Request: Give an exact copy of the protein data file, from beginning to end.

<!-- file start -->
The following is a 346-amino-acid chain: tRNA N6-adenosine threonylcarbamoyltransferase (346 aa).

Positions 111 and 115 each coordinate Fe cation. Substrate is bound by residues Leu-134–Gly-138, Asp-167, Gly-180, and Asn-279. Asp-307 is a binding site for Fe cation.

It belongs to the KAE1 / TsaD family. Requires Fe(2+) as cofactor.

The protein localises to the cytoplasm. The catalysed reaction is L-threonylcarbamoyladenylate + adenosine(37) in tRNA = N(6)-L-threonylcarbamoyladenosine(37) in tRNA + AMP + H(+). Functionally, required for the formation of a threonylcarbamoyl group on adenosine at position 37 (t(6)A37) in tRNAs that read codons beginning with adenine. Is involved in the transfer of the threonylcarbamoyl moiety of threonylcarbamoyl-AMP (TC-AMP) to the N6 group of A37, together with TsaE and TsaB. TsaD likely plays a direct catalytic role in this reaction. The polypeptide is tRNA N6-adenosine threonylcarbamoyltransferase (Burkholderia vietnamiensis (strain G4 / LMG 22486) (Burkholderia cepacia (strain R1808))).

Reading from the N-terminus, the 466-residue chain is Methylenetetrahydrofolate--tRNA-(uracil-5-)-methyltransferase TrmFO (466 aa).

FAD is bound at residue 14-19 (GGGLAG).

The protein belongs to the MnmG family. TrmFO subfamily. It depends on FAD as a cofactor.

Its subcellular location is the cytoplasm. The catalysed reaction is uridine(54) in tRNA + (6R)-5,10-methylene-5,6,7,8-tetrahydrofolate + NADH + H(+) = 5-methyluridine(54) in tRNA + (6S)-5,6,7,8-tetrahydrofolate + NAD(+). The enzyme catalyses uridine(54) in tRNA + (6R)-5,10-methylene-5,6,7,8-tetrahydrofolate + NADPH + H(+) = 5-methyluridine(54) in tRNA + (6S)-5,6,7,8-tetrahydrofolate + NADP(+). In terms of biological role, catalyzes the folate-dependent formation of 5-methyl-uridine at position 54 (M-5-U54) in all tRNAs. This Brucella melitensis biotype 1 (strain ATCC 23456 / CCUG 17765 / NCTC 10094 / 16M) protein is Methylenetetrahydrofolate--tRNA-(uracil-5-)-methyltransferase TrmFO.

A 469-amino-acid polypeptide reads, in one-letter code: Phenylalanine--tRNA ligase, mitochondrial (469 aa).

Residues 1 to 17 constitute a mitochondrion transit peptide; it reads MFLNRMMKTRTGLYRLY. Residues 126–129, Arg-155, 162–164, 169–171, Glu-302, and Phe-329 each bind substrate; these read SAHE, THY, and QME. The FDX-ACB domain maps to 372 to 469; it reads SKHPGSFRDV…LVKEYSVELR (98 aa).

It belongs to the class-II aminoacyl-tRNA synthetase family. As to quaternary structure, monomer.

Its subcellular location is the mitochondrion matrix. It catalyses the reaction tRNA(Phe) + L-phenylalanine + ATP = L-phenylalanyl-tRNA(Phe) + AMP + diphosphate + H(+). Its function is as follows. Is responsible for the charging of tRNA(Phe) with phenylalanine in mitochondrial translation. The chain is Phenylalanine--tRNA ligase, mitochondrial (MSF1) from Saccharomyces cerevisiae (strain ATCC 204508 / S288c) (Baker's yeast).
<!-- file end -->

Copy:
The following is a 346-amino-acid chain: tRNA N6-adenosine threonylcarbamoyltransferase (346 aa).

Positions 111 and 115 each coordinate Fe cation. Substrate is bound by residues Leu-134–Gly-138, Asp-167, Gly-180, and Asn-279. Asp-307 is a binding site for Fe cation.

It belongs to the KAE1 / TsaD family. Requires Fe(2+) as cofactor.

The protein localises to the cytoplasm. The catalysed reaction is L-threonylcarbamoyladenylate + adenosine(37) in tRNA = N(6)-L-threonylcarbamoyladenosine(37) in tRNA + AMP + H(+). Functionally, required for the formation of a threonylcarbamoyl group on adenosine at position 37 (t(6)A37) in tRNAs that read codons beginning with adenine. Is involved in the transfer of the threonylcarbamoyl moiety of threonylcarbamoyl-AMP (TC-AMP) to the N6 group of A37, together with TsaE and TsaB. TsaD likely plays a direct catalytic role in this reaction. The polypeptide is tRNA N6-adenosine threonylcarbamoyltransferase (Burkholderia vietnamiensis (strain G4 / LMG 22486) (Burkholderia cepacia (strain R1808))).

Reading from the N-terminus, the 466-residue chain is Methylenetetrahydrofolate--tRNA-(uracil-5-)-methyltransferase TrmFO (466 aa).

FAD is bound at residue 14-19 (GGGLAG).

The protein belongs to the MnmG family. TrmFO subfamily. It depends on FAD as a cofactor.

Its subcellular location is the cytoplasm. The catalysed reaction is uridine(54) in tRNA + (6R)-5,10-methylene-5,6,7,8-tetrahydrofolate + NADH + H(+) = 5-methyluridine(54) in tRNA + (6S)-5,6,7,8-tetrahydrofolate + NAD(+). The enzyme catalyses uridine(54) in tRNA + (6R)-5,10-methylene-5,6,7,8-tetrahydrofolate + NADPH + H(+) = 5-methyluridine(54) in tRNA + (6S)-5,6,7,8-tetrahydrofolate + NADP(+). In terms of biological role, catalyzes the folate-dependent formation of 5-methyl-uridine at position 54 (M-5-U54) in all tRNAs. This Brucella melitensis biotype 1 (strain ATCC 23456 / CCUG 17765 / NCTC 10094 / 16M) protein is Methylenetetrahydrofolate--tRNA-(uracil-5-)-methyltransferase TrmFO.

A 469-amino-acid polypeptide reads, in one-letter code: Phenylalanine--tRNA ligase, mitochondrial (469 aa).

Residues 1 to 17 constitute a mitochondrion transit peptide; it reads MFLNRMMKTRTGLYRLY. Residues 126–129, Arg-155, 162–164, 169–171, Glu-302, and Phe-329 each bind substrate; these read SAHE, THY, and QME. The FDX-ACB domain maps to 372 to 469; it reads SKHPGSFRDV…LVKEYSVELR (98 aa).

It belongs to the class-II aminoacyl-tRNA synthetase family. As to quaternary structure, monomer.

Its subcellular location is the mitochondrion matrix. It catalyses the reaction tRNA(Phe) + L-phenylalanine + ATP = L-phenylalanyl-tRNA(Phe) + AMP + diphosphate + H(+). Its function is as follows. Is responsible for the charging of tRNA(Phe) with phenylalanine in mitochondrial translation. The chain is Phenylalanine--tRNA ligase, mitochondrial (MSF1) from Saccharomyces cerevisiae (strain ATCC 204508 / S288c) (Baker's yeast).